LOS ANGELES (MarketWatch) — Recent clinical trials in Beijing show traditional Chinese medicine is effective in preventing and curing the A/H1N1 virus, commonly known as "swine flu," according to a report Thursday in Chinese state media.
The report cited the Beijing Municipal Health Bureau as saying traditional cures were validated by five months of research, prompting the city to reserve 2 million doses of the unspecified treatment.
"The Beijing municipal government has invested 10 million yuan ($1.4 million) to test the effectiveness and safety of [traditional Chinese medicine] to treat A/H1N1 flu since May," the report quoted the city’s chief of traditional medicine Zhao Jing as saying.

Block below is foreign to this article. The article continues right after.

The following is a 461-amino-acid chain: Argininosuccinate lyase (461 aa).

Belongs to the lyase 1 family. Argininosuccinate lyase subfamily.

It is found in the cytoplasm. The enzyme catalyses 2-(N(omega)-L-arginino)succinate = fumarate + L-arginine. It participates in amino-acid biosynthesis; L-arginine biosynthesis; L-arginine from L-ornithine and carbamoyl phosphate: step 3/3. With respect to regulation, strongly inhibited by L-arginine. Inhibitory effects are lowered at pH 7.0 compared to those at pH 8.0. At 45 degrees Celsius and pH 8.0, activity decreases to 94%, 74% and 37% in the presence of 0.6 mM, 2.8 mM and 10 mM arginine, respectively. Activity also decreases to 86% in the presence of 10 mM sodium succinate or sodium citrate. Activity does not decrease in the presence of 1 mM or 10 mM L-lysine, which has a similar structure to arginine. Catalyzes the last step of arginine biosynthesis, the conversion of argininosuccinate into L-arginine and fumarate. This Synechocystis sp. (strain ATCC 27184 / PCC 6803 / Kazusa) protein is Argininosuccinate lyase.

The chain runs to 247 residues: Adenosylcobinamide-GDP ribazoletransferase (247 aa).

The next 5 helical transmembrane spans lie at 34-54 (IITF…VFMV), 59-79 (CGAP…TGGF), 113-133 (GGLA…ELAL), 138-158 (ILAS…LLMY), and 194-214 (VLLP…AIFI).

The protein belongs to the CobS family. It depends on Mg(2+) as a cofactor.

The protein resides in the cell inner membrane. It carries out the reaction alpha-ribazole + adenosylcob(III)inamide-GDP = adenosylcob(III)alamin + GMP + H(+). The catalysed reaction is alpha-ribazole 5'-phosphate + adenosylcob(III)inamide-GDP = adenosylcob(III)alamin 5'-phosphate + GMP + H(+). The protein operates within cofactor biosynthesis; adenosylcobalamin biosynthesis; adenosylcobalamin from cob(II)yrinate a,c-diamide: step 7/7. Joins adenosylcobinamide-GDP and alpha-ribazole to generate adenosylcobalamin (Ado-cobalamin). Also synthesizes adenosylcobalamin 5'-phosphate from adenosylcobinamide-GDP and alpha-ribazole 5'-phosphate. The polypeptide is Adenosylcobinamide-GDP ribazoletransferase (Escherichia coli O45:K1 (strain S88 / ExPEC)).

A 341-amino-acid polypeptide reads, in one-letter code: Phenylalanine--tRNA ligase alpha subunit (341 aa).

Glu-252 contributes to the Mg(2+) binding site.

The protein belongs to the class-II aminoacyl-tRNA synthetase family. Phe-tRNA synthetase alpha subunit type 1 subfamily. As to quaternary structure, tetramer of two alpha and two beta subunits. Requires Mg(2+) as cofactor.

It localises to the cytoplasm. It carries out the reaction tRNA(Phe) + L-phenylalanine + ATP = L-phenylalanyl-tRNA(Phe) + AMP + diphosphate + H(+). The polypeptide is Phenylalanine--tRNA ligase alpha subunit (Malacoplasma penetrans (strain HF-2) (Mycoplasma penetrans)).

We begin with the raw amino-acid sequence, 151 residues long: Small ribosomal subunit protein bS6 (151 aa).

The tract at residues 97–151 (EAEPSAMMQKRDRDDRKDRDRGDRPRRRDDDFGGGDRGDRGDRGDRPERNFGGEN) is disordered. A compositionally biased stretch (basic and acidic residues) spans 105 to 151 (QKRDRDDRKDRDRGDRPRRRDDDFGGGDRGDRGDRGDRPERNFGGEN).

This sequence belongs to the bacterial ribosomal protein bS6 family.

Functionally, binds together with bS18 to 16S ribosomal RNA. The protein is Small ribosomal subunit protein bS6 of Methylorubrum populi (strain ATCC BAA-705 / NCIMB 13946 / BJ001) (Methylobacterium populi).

Zhao said that as of Sept. 1, a total 326 of 845 confirmed cases of A/H1N1 in Beijing had been cured with traditional treatments, adding that such cures proved "very effective" in combination with Western medicine.
The report also quoted Wang Yuguang, a senior expert with Beijing Ditan Hospital, as saying: "Clinical tests have showed that [traditional medicine] doses help reduce symptoms of fever, sore throat and cough. … No side effects and adverse reactions have been reported."